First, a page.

OpinionMiddle East

Why do Iran and Hezbollah crave Jerusalem?

As far as the Shi’ites are concerned, “saving Al-Aqsa” is a political slogan, not a religious value.

The Al-Aqsa mosque compound in the Old City of Jerusalem, Jan. 3, 2023. Photo by Jamal Awad/Flash90.
The Al-Aqsa mosque compound in the Old City of Jerusalem, Jan. 3, 2023. Photo by Jamal Awad/Flash90.
Pinhas Inbar (JCPA)
Pinhas Inbari
Pinhas Inbari is a veteran Arab affairs correspondent who formerly reported for Israel Radio and Al Hamishmar newspaper. He currently serves as an analyst for the Jerusalem Center for Public Affairs.

“Save the Al-Aqsa Mosque!” is the battle cry of radical Islam and is featured in all the war slogans of Hamas, Hezbollah and Iran. Even Muslim Brotherhood supporter Turkish President Erdogan wishes to wrest away Israel’s control of the Temple Mount. As for Hezbollah and Iran, this passion for Jerusalem is puzzling because the Shi’ite religion does not attribute any significance to Jerusalem.

Anyone walking through the alleys of Jerusalem’s Old City will not find a trace of Shi’ite history. According to the Shi’ite book of traditions “Bihar al-Anwar,” “Seas of Lights,” the Prophet Muhammad forbade pilgrimages to Jerusalem, allowing them only to Kufah (in Iraq), which was to become a Shi’ite religious center. Even the Isra (night journey), according to the Shi’ite religion, did not involve Jerusalem but rather a “distant mosque” in Heaven. The Mi’raj is a ladder on which the Prophet climbed to the upper heavens. There is no mention of Buraq, the miraculous winged horse of the Sunna that brought the Prophet to the Temple Mount.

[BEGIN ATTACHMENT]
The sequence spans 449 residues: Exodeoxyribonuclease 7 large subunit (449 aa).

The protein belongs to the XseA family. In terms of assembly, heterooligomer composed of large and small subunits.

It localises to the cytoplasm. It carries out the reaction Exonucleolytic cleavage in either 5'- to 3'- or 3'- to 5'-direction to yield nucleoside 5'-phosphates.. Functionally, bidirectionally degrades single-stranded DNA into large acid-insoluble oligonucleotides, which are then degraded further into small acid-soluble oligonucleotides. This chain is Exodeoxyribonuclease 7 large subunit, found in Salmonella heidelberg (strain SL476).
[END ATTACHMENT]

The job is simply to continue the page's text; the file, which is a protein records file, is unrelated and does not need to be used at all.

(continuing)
So why do Iran and Hezbollah put Al-Aqsa on the top of their agenda? After the bloody Sunni-Shi’ite war between Iraq and Iran, the ayatollahs decided to emphasize the liberation of Jerusalem so that the Sunnis would look west to Jerusalem and not east to Tehran. As far as the Shi’ites are concerned, “saving Al-Aqsa” is a political slogan, not a religious value.

In the growing tension within the Arab world between moderate Sunnis and Iran, Qatar and the Muslim Brotherhood, a unity of interests is being created between Israel and the moderate Sunni world, i.e., Saudi Arabia, the Gulf, Egypt, and so on. It should be noted that Egypt and Morocco, which previously had ambitions about the Jerusalem mosques, withdrew from the Mount. Morocco, formally the head of the Arab League’s Committee for Jerusalem, has lost interest and is no longer involved in Jerusalem affairs as in the past.

What remains of the tensions in the moderate Sunni world is the struggle between Saudi Arabia and Jordan, since the two kingdoms bear the crown of “Guardian of the Holy Places”—Saudi Arabia in Mecca and Medina and the Hashemites in Jerusalem. The question of Jerusalem is, therefore, the question of the legitimacy of the House of Saud versus the House of Hashem, which was the guardian of the holy sites in Mecca before the Saudis expelled them at the beginning of the last century.

How does this relate to Israel? At this historic crossroads, moderate Sunni forces see Israel as the only force that can curb the extremists’ efforts to turn the “liberation of Al-Aqsa” into an engine for the Shi’ite takeover of the Arab and Muslim world.

Because of the struggle between Saudi Arabia and Jordan, it is impossible to agree on an inter-Arab force that can replace Israel as the force defending the mosques. Jordanian and the Waqf’s acquiescence to Israeli police presence on the Temple Mount is a cornerstone of the status quo on the Mount.

But, as Spiderman said in his famous films, with great power comes great responsibility. History has presented the Jewish state with an opportunity to protect major mosques of Islam, and this requires a degree of responsibility befitting this unprecedented role.

Originally published by The Jerusalem Center for Public Affairs.

The opinions and facts presented in this article are those of the author, and neither JNS nor its partners assume any responsibility for them.
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